Thursday 23rd June 2022
Last Saturday Minister of State for Transport Wendy Morton announced “a further £15 million in funding to develop nine Restoring Your Railway schemes across England to reopen disused railway lines, services and stations, including some that were axed in the 1950s and 60s – with one station taken out of use as far back as 1930, Haxby Station on the York to Scarborough Line”.
The news presumably looked good in Number 10’s ‘media announcement grid’ being nicely timed for last Sunday’s Government supporting newspapers which were bound to be going overboard with attacks on the RMT as this week’s rail strikes drew closer.
But the announcement is hardly revolutionary as most of the nine schemes receiving funding were announced by Secretary of State Grant Shapps during Lockdown One in late May 2020 in a vain attempt to divert attention away from the infamous Cummings’ Bank Holiday press conference about eyesight tests in Barnard Castle.
I blogged back then about those first ten successful schemes to the DfT’s “Ideas Fund” giving them a few thousand pounds each enabling work to proceed to develop “Strategic Outline Business Cases”.
Now the DfT has provided a summary update not only of the nine schemes highlighted in Saturday’s news release but each of the 141 unique bids it’s received across the three application rounds, including those that have been unsuccessful.
This fascinating update shows those still on the platform as well as those which have hit the buffers. It can be found by clicking on this link.
It shows, for example, of the first original ten successful “Ideas” in May 2020 four have since been dropped being …..
- reinstatement of branch lines on the Isle of Wight
- reinstatement of passing loop between St Albans Abbey and Watford Junction (Abbey Line)
- passenger services on the Bury-Heywood-Rochdale lines
- regular passenger services on the Clitheroe to Hellifield railway line
… although it doesn’t mean all is lost as the promoters may be able to secure funding to progress the projects from other sources, for example, Hertfordshire County Council have aspirations to transform the Abbey Line as part of a Countywide ‘metro’ style network. Others, like reinstating branch lines on the Isle of Wight were always a hopeless fantasy and frankly should never have attracted funding from the “Ideas Fund” to progress any form of business case at all.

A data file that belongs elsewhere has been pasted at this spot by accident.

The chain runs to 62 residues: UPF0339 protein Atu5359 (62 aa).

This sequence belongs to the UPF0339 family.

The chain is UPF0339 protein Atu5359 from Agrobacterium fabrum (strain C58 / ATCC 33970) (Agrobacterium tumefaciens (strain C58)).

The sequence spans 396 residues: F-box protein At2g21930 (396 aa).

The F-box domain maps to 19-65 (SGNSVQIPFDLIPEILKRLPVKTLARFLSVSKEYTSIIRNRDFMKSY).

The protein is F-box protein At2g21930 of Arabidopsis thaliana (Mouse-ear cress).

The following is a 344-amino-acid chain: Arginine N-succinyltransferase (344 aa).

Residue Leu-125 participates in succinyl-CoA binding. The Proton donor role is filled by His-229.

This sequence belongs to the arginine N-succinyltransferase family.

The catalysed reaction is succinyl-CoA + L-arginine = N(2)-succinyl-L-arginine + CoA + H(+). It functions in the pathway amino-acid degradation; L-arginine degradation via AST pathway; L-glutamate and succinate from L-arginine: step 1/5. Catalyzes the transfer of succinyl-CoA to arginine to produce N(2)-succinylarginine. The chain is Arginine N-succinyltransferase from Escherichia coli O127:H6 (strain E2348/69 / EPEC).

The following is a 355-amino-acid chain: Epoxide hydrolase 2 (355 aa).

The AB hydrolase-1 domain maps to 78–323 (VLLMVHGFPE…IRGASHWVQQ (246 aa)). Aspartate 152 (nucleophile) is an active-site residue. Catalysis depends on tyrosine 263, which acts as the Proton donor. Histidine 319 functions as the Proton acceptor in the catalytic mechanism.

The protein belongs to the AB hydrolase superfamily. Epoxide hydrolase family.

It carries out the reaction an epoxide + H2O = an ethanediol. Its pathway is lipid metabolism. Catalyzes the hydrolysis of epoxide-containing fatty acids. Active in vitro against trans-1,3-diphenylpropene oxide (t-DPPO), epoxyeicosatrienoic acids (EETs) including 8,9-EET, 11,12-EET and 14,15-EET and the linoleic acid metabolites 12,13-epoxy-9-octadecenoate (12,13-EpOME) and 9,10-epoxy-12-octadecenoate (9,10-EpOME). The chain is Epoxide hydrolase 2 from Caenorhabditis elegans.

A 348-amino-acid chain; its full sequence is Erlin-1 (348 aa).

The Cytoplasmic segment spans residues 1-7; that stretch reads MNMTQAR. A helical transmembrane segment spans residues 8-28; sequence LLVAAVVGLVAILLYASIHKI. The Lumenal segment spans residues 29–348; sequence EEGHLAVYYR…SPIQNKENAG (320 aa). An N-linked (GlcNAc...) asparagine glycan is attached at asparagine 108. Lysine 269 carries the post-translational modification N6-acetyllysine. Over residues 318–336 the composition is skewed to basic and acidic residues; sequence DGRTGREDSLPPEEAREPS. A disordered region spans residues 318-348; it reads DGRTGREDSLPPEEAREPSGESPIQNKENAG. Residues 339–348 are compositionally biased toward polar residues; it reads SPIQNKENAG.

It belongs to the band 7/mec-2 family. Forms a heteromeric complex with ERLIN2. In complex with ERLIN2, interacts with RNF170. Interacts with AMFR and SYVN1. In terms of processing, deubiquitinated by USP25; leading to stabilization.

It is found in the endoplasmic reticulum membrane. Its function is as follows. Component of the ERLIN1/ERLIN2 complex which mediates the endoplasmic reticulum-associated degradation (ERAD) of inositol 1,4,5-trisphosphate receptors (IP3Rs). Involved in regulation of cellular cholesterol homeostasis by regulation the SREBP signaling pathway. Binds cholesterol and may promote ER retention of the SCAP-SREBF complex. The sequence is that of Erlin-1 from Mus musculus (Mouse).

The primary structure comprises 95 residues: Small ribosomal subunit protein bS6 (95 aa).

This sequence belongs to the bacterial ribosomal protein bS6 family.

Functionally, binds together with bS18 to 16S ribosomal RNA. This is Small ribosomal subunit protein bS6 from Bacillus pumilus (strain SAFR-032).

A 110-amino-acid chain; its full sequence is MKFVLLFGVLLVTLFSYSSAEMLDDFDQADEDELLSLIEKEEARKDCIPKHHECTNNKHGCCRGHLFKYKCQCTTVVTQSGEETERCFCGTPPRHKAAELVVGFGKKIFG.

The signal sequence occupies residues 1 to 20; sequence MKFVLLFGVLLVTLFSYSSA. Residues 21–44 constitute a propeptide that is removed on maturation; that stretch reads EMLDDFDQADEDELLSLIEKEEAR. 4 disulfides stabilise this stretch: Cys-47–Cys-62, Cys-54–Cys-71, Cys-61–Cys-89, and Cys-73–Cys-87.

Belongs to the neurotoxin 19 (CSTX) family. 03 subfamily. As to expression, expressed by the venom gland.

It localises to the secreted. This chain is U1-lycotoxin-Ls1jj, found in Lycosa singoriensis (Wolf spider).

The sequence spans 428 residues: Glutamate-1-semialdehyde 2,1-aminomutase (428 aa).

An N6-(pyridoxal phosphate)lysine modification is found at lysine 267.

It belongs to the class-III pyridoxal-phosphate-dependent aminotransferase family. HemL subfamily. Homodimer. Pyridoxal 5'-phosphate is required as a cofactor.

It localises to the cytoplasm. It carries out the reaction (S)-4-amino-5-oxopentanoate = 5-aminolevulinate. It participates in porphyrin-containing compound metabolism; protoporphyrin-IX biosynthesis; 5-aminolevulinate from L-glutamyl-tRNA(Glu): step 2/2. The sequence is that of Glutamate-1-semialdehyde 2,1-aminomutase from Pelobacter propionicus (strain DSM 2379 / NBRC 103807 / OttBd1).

The nine schemes announced on Saturday sharing that further £15 million and meaning they’re still potentially going places are:
Of these nine, four were part of the original ten schemes announced in May 2020: the Barrow Hill and Ivanhoe Lines as well as Meir and Devizes Stations ….. while the Aldridge/Walsall line upgrade was already in the pipeline as an “Advanced Proposal”, Haxby was a “New Stations Fund” success, Fleetwood was from a “Pre-Ideas Fund” and Ferryhill and Mid Cornwall Metro were from the second round of “Ideas Fund” announced at the end of 2020 which I blogged about that December. (You get the idea there’s no shortage of “Funds” around when it comes to “Restoring Your Railways” – which are all good for generating news headlines of course.)
The two ideas in the May 2020 original ten not yet mentioned as either being dropped or getting more funding are, it seems, still in the pipeline. They’re reopening Wellington and Cullompton stations and reinstating passenger services on the Totton-Fawley (Waterside) line. Both are “progressing past the Strategic Outline Business Case” so expect more announcements over a tricky news agenda weekend in future months.
Looking at the state of play in the DfT’s update document outlining the winners and losers throws up a few surprises.
For example, developing Strategic Outline Business Cases (SOBC) are: reinstating lines/passenger services between Consett-Newcastle; Gainsborough-Barton; Gaerwen-Amlwch (Anglesey); Beverley-York; Tavistock-Plymouth while Stratford-upon-Avon-Honeybourne and Alfreton-Ashfield Maid Marian Line have hit the buffers along with others which didn’t even make it through the “Ideas Fund” such as Lewes-Uckfield; a 1km link from Coastway West to the Arun Valley line, and there still seems to be no mention of the idea of restoring the Colne to Skipton line which has been the subject of vigorous local campaigning for many years. I’d have thought that stood more of a chance than some of the aforementioned ideas still developing a SOBC.
Other schemes known as “Advanced Proposals” which won’t be attracting Restoring Your Railway funding include Brentford to Southall; West London Orbital (Dudding Hill Lane) and North Cotswold.
Of course, the model of success hailed by Ministers is last November’s reopening of the Okehampton to Exeter line, but this was a bit of a cheat as trains had been running on the line for many summers thanks to Devon County Council’s funding.
All that was needed was a long overdue track and signalling upgrade. Similarly the next ribbon cutting ceremony should be ready if not next year, certainly before the next General Election and will tick all the “levelling up” boxes as it’s in the Red Wall north east heartland where the freight line between Ashington and Newcastle is being upgraded thanks to circa £200 million.
As for all the other pet schemes, the update provided by the DfT is a fascinating listing and well worth a quick read.
I can’t help thinking any of these schemes if implemented will merely add to the rail industry’s financial black hole we’ve heard so much about this week. Personally I’d rather hear a Government commitment to retain ticket offices than wasting any more funds on “reversing Beeching”. I suspect many passengers using Government run (Directly Operated Railways) Northern Rail experiencing much reduced timetables might also feel there are other priorities than reopening a station closed “as far back as 1930”.
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